Like many African mothers, Obianuju whose name changed to Mama Nneka, was very happy when her child, her world, Nneka decided to stay. She began to walk like many proud African mothers with her head held high and brimming in confidence that came with when one had a child or had his or her compound full of them. Obianuju had suffered more than twelve stillbirths. In spite of the many abusive names that she was called, and the abandonment she suffered in the hands of men who blamed her for her stillbirths mysteries, she was determined to have a child. She visited many mountains and rivers, Alfas and prophets, witches and wizards. There was no miracle place she didn’t visit in her quest to have a child. All her monies fell into wrong hands and some evil men even tried to know her well.
She counted all that she went through all joy when she felt what many mothers felt. She was very happy when she felt a bump in her stomach. She stopped eating for two days just to be sure that it was not food that made her tummy to shoot out. Her husband, an old man who took her in when her penultimate husband sent her packing died two years into their marriage. Though Okafor passage pained her as he was the better of all the husbands she had had in the past. He was caring and loving. He treated her like a queen of a distant kingdom as if he met her as a virgin. Okafor was mocked in tavern by his friends for given Obianuju, a woman they said had tasted several penises, such care. The man endured many insults from family and friends just because of her. Obianuju was very grateful to him for taking her, a societal pariah as his wife. She made up her mind to take good care of the man who endured so much just to keep her as his wife. But death would not allow her to love the man the way she had wanted. Okafor died on his way from a communal function. His lose was a colossal one to Obianuju and the community at large, but it was one of those things they had to bear. Life is transient.
Obianuju cried many nights on her bed when people who could stop her comforting cries with their hypocritical words of courage had gone to bed. She would have loved Okafor to see her protruding belly. He would have sung her one or two of those traditional songs that used to make her feel good. But none could be like her Okafor. She had to be strong for the baby in her womb, she told herself. She had to do whatever it would take for her and her child to be saved.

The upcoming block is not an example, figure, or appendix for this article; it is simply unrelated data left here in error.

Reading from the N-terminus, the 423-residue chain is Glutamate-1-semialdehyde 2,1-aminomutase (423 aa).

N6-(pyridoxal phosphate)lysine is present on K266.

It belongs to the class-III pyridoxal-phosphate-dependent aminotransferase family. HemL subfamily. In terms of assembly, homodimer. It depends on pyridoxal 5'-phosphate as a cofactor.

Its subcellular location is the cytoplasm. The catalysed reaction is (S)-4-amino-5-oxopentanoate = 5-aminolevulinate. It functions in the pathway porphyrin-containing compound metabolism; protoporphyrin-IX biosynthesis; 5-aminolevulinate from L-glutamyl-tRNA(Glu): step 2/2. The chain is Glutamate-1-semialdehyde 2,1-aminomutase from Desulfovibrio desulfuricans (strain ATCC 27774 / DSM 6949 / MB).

Obianuju avoided heavy work during pregnancy just to have the baby in her womb and to shame those who had taken joy in mocking her. She finally had the child and named her Nneka, meaning mother is supreme. This happened when Obianuju was exactly forty-four years of age.
She treasured her only cloth and did everything to put the cloth in the best possible state a single mother could. She became the arch enemy of almost all of her neighnours and others outside her compound who liked to take advantages of child’s innocence. But to spoil Nneka and make her immoral brat, that she wouldn’t do.
Mama Nneka ran as fast as she could among the busy market people who had left their businesses to look at her sorry state. Those who knew her called her by her names but she didn’t respond. Two women held her, whispered about her nakedness into her ears, all to no avail. She freed herself from the grip of the women who held her and continued her walk. She knew nothing apart from her child and her safety. She quicken up to where they sell plantains, the place where she had sent her only child.
The blood on the road announced the spot. It told her the exact spot where her only child had met her untimely death. She knew it was the spot without being told. The corpse of her child and the monstrous truck had been moved away to an unknown place to avoid traffic by the authority. Mama Nneka sat on the tarred spot. She gave the tarred road some acrimonious punches in vengeance for drinking the precious blood of her only child. She yelled
To be continued.